Musical Monday: The Singing Kid (1936)

It’s no secret that the Hollywood Comet loves musicals.
In 2010, I revealed I had seen 400 movie musicals over the course of eight years. Now that number is over 600. To celebrate and share this musical love, here is my weekly feature about musicals.

This week’s musical:
The Singing Kid – Musical #613

Studio:
Warner Bros.

Director:
William Keighley

Starring:
Al Jolson, Sybil Jason, Beverly Roberts, Edward Everette Horton, Allen Jenkins, Lyle Talbot, Mary Treen (uncredited), Grady Sutton (uncredited), Milton Kibbee (uncredited), Hattie McDaniel (uncredited), Dennis O’Keefe (uncredited)
Himself: Cab Calloway, The Yacht Club Boys, Wini Shaw

Plot:
Singer and performer Al Jackson (Jolson) loses both his singing voice and all of his money, due to a tax mix-up. Al leaves the city and heads to the country for a rest. He meets Ruth Haines (Roberts) and her niece Sybil (Jason), who rent him their country home. Ruth is an aspiring playwright, who Al falls for while trying to help with her career. Sybil wins over Al’s friends (Horton, Jenkins).

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Musical Monday: Broadway Hostess (1935)

It’s no secret that the Hollywood Comet loves musicals.
In 2010, I revealed I had seen 400 movie musicals over the course of eight years. Now that number is over 600. To celebrate and share this musical love, here is my weekly feature about musicals.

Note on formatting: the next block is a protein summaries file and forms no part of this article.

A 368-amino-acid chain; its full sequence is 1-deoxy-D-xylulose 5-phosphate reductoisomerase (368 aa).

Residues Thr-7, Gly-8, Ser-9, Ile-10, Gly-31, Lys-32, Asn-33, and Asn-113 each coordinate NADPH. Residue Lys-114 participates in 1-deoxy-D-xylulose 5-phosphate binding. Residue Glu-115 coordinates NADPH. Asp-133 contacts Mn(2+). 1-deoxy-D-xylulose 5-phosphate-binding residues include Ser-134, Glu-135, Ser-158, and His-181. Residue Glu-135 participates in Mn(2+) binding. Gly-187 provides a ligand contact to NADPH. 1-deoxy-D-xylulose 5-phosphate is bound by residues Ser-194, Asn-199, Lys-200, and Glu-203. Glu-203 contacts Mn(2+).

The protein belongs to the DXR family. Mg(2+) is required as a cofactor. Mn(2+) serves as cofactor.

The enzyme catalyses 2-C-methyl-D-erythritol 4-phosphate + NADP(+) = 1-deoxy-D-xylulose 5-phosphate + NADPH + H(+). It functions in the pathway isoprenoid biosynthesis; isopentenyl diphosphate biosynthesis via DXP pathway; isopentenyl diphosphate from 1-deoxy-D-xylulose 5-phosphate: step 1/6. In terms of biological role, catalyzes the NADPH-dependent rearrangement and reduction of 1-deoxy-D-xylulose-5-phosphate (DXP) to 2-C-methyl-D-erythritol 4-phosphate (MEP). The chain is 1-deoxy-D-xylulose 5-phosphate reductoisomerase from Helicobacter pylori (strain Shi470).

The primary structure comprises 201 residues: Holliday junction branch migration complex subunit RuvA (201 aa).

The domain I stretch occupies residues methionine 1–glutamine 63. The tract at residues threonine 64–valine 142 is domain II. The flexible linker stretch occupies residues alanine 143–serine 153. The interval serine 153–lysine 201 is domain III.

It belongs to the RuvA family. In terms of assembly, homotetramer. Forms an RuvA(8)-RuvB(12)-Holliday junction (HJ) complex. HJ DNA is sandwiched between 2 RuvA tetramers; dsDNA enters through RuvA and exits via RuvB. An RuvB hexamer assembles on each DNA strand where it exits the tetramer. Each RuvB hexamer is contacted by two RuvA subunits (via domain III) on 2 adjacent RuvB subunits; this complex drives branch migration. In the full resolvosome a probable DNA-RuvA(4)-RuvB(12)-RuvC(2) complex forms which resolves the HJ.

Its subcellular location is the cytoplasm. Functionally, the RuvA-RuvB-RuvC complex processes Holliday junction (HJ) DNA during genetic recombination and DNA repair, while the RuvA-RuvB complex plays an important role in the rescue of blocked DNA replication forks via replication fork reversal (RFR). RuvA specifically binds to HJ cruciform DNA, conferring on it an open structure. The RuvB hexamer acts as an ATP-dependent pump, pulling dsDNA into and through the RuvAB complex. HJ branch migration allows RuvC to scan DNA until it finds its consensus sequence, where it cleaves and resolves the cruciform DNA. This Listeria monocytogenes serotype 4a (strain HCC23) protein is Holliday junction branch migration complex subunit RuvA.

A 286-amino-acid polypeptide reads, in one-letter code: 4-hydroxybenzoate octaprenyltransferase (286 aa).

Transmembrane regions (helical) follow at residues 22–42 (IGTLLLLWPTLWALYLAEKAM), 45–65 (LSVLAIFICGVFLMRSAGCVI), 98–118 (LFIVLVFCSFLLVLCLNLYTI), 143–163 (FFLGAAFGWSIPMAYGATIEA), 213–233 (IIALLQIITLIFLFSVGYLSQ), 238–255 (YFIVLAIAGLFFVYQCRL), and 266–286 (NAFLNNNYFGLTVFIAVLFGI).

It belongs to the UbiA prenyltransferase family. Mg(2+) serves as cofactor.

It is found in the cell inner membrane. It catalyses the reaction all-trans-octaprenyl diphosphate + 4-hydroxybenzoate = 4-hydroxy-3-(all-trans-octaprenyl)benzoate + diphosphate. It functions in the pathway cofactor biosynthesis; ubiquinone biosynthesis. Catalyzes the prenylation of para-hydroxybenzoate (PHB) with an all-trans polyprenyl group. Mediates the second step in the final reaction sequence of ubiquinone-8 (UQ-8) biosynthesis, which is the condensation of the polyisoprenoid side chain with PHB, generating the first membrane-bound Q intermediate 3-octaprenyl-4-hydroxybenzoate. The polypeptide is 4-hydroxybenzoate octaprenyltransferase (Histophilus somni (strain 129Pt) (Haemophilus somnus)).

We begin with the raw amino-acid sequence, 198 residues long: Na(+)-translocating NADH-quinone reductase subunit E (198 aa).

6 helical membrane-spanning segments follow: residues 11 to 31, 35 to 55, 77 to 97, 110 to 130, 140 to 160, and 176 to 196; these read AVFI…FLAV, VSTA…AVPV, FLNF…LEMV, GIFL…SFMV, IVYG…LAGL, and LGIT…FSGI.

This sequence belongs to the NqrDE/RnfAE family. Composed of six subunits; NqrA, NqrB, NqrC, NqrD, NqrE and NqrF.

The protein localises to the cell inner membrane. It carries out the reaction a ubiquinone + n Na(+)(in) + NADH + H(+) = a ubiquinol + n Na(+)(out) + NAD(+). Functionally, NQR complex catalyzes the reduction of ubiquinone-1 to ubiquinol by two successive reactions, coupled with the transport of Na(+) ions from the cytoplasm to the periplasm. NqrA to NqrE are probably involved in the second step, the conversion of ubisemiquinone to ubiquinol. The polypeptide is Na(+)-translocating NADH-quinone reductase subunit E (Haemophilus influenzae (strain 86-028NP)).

This week’s musical:
Broadway Hostess (1935) – Musical #266

Studio: Warner Bros.

Director: Frank McDonald

Starring: Wini Shaw (billed as Winifred Shaw), Genevieve Tobin, Lyle Talbot, Allen Jenkins, Phil Regan, Marie Wilson, Joe King, Donald Ross, Frank Dawson, Spring Byington, Ward Bond (uncredited), Dennis O’Keefe (uncredited), Mary Treen (uncredited), Jane Wyman (uncredited)

Plot:
Winnie (Shaw) wins a popularity contest back home in Ohio and travels to New York to start a singing career. She makes it big in New York as a torch singer, but falls in love with her business manager Lucky (Talbot), who unfortunately is strictly business.

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“Must See Musicals” Book Giveaway

If you can’t tell, Comet Over Hollywood loves musicals. To celebrate TCM’s Mad About Musicals event in June, we’re rounding out the month with a giveaway! You can win a copy of ‘Turner Classic Movies: Must-See Musicals: 50 Show-Stopping Movies We Can’t Forget” by Richard Barrios.

All you have to do is enter the below form by July 1 and names will be drawn at random on July 2. You must be 18 or older to enter and live in the United States or Canada. Good luck!

Check out the Comet Over Hollywood Facebook page, follow on Twitter at @HollywoodComet or e-mail at cometoverhollywood@gmail.com.

 

Musical Monday: The Slipper and the Rose: The Story of Cinderella (1976)

It’s no secret that the Hollywood Comet loves musicals.
In 2010, I revealed I had seen 400 movie musicals over the course of eight years. Now that number is over 500. To celebrate and share this musical love, here is my weekly feature about musicals.

This week’s musical:
Slipper and The Rose: The Story of Cinderella (1976) – Musical #567

Studio:
Paradine Co-Productions

Director:
Bryan Forbes

Starring:
Richard Chamberlain, Margaret Lockwood, Kenneth More, Gemma Craven, Annette Crosbie, Edith Evans, Michael Hordern, Lally Bowers, Christopher Gable, Sherrie Hewson, Sherrie Hewson, Julian Orchard

Plot: